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The alarm clock on my BlackBerry reads 2:30 am.
My partner Paul is asleep beside me, whistling quietly as he exhales and grinning perhaps at some private joke.
Paul is both a public servant and professional student. When not working, commuting, exercising or “playing hard” on his nights off, he rests contentedly as if in a catatonic stupor except for that low whistle.
I am not so different from Paul in most things. I have graduated law school and recently began to work at a downtown firm.
The long hours are a difficult adjustment. Really, I should be asleep. But lately I have grown increasingly restless, red- and bleary-eyed, like a man compelled to a higher calling.
Squinting by a dim night light, I am memorizing trivia. My objective is to earn a spot on Jeopardy!
That means trivia on the streetcar, trivia over lunch, on the toilet, before bed.
Trivia apps, archives, almanacs – currently it’s Jeopardy! superchampion Ken Jennings’s Trivia Almanac: 8,888 Questions in 365 Days, featuring obscure “This Day in History” factoids.
(All I have retained from this excellent work is that I apparently share my birthday with distinguished company: Harriet Tubman, Chuck Norris and Osama Bin Laden.)
Outside of Jennings, Jeopardy! contestants do not become famous or earn fortunes. The money never was my mission.
My grandparents are first-generation immigrants from Italy. A former prisoner of war, my nonno trained to be a cobbler. My nonna peeled peaches at a baby-food factory, paid by the bushel.
My mother and father were elementary-school teachers. They brought their work home with them in the most beneficial sense – our basement was always cluttered with unused teaching materials, storybooks, laminated flashcards. These treasures fascinated me.
There was a humongous jigsaw puzzle of the United States, printed in dazzling colours with state capitals, landmarks and pictures of state symbols. Lying awake on weeknights – my bedtime was 8 p.m., right after the Jeopardy! telecast – I would review the map over and over in my mind, committing the images to memory, as if the silver sled dogs covering the Alaska puzzle piece might race out of my bedroom window as I slept.
My parents bought me actual toys and enrolled me in sports, but I got bored quickly. While most kids collected stickers or rocks, I collected facts.
By preschool, I had memorized the 12 birthstones. By the end of kindergarten I knew the 12 times table. A few months later, I was skipped into Grade 2.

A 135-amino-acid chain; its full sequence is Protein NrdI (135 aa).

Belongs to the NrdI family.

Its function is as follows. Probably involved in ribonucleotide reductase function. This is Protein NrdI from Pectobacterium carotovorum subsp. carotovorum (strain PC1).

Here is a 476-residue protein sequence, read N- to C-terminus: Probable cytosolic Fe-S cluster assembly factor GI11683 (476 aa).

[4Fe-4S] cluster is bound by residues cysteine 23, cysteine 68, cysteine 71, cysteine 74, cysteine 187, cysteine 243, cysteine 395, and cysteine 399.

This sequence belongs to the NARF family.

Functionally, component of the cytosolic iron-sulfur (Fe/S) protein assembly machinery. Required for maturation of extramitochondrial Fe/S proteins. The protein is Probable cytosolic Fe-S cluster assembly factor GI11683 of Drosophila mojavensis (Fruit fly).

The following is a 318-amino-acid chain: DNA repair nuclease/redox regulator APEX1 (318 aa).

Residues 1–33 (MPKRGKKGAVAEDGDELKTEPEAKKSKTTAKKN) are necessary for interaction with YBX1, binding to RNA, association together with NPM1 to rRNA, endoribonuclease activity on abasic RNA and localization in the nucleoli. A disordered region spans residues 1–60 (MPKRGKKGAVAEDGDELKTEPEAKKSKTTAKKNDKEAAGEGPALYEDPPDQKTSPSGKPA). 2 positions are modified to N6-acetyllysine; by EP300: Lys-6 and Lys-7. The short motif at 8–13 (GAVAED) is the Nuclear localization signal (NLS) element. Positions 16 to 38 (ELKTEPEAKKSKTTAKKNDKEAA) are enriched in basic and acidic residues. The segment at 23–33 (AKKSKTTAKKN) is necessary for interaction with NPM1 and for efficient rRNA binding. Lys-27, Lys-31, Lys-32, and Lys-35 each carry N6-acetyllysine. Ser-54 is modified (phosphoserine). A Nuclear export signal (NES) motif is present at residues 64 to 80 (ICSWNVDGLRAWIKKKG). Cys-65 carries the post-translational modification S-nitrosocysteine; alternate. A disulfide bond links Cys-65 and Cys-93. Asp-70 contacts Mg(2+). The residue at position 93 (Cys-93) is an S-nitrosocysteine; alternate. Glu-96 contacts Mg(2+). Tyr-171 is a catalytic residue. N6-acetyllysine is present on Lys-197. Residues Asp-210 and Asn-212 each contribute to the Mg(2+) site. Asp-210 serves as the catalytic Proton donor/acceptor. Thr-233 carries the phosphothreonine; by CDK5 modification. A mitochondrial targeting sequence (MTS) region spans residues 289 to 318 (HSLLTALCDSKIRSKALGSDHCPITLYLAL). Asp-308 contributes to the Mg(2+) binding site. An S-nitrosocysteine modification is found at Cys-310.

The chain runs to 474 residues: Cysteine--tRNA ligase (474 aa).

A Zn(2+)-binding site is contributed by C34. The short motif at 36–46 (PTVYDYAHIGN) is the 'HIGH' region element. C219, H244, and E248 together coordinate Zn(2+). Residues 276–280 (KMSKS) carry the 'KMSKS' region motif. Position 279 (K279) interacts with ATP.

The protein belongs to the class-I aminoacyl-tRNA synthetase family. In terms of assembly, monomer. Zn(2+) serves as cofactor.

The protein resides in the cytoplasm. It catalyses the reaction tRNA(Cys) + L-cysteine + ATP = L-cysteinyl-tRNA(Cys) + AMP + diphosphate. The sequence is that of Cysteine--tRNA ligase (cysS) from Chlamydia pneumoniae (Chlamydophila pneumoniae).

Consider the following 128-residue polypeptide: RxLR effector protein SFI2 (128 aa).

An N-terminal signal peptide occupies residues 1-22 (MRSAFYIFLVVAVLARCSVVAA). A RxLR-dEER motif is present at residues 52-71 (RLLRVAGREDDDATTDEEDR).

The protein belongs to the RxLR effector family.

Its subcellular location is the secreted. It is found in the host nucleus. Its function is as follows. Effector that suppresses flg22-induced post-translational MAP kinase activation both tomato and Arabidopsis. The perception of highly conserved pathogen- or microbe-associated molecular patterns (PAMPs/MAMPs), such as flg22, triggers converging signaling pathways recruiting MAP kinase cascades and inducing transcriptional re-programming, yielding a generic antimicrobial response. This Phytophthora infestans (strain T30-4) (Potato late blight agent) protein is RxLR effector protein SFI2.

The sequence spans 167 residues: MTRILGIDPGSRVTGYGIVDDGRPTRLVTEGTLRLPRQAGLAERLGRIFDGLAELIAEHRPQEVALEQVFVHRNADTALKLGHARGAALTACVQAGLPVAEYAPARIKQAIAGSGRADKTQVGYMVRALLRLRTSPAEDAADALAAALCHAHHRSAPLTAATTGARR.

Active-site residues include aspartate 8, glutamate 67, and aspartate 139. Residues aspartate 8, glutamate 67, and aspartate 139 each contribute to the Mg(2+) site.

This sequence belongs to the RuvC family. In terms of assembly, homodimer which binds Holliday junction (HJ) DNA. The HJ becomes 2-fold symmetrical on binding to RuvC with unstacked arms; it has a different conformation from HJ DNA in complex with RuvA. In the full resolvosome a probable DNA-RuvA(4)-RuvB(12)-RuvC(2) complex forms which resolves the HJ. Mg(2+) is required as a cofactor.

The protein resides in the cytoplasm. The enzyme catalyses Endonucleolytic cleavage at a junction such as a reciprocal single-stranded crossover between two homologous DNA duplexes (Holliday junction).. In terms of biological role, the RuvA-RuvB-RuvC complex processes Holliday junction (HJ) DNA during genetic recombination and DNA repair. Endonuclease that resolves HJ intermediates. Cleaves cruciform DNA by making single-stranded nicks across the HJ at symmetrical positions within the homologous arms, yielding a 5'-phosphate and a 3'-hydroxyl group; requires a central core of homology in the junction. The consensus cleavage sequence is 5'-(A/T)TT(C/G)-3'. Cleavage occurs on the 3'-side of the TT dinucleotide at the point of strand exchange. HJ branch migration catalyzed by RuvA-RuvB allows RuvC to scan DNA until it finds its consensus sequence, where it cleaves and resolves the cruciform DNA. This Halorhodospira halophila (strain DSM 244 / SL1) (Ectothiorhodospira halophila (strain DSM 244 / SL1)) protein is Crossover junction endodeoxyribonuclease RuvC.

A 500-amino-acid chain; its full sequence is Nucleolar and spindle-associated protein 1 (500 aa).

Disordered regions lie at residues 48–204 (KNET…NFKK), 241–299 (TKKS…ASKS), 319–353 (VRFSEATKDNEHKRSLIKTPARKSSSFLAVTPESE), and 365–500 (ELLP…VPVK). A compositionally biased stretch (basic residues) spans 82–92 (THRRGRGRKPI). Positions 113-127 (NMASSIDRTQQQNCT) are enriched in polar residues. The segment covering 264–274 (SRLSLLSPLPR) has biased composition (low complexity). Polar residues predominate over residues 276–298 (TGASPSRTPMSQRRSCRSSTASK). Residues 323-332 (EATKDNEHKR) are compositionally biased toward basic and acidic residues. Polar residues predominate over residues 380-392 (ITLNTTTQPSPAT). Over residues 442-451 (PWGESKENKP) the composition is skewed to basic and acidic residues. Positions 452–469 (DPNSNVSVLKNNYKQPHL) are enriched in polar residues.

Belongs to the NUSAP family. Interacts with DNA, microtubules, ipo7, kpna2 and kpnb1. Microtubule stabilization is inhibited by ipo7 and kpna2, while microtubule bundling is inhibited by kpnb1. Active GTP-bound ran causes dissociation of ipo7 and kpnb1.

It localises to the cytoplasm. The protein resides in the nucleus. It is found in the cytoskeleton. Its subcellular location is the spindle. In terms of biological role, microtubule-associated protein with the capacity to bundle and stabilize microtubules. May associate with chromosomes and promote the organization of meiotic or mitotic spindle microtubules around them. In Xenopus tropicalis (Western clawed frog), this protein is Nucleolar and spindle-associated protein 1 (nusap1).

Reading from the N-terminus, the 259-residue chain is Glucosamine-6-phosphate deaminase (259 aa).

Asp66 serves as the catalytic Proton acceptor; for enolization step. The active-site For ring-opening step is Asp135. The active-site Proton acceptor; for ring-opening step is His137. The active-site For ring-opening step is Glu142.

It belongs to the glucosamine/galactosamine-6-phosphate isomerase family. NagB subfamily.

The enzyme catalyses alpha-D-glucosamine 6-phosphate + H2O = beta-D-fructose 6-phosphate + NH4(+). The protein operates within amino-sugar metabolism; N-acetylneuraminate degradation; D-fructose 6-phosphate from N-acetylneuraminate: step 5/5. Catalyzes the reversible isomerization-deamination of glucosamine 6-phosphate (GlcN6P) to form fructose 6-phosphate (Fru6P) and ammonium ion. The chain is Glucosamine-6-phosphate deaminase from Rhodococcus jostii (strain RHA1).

It was around that time that I became interested in Jeopardy! My father watched the show every night, barking answers at the TV from his throne-like armchair. As I came to join him, every question I got right (usually geography-related) brought his attention and pride. Dad would fill the commercial breaks with stories inspired by questions on the show. He was a loving man in a quiet way: warm if not expressive. Jeopardy! was our time.
By middle school I had memorized the British monarchs, by high school the Best Picture winners. I competed on my university’s quiz bowl team for five years, the last year using an alias because I had already graduated and was no longer eligible.
It wasn’t until law school, on a chance trip home, that I answered more Jeopardy! questions correctly than Dad did. Mom posted my score sheet on the fridge. Dad congratulated me, crestfallen, but with a gentle smile on his face.
For me, earning a spot on Jeopardy! would mean more than making partner, more than getting published.
I dog-ear pages of books. I keep a log of names and dates to research in my free time. I am always on Wikipedia. One day this information might appear on the show.
There is a multistep process for getting on Jeopardy! The first is an online test with 50 questions, each in a different category, and happens once a year. If you answer at least 35 correctly, your name is entered in a lottery for invitation to regional in-person tryouts, where you have to pass a second test and meet with the show’s producers.
I have completed the online test three times. So far, no call has come. Last year, I answered 33 questions correctly – just below the cutoff. The years before that, I answered 31 and 30 questions correctly. Not bad by most measures, but not good enough to be on Jeopardy!
For a kid who has never been in a fight, these scores hit like a punch in the gut.
But now disappointment has strengthened my resolve. Two months ago, I began a new study regimen. I am more focused – or, as my partner says, more “obsessed” – than ever.
I am so near my goal that with hard work and a little luck (read: fewer opera questions) I might move up a weight class next year.
I am no Ken Jennings. But somehow the seeds of a humble upbringing, a curious nature and a family’s pride have taken root in my brain and grown into a full-blown obsession with Jeopardy!
This is the only path I have ever known, and I have miles to go before I sleep. One day, my dad might watch me on TV. I see myself, in a dream, barking answers until my own sons can hear me.
Daniel Del Gobbo lives in Toronto.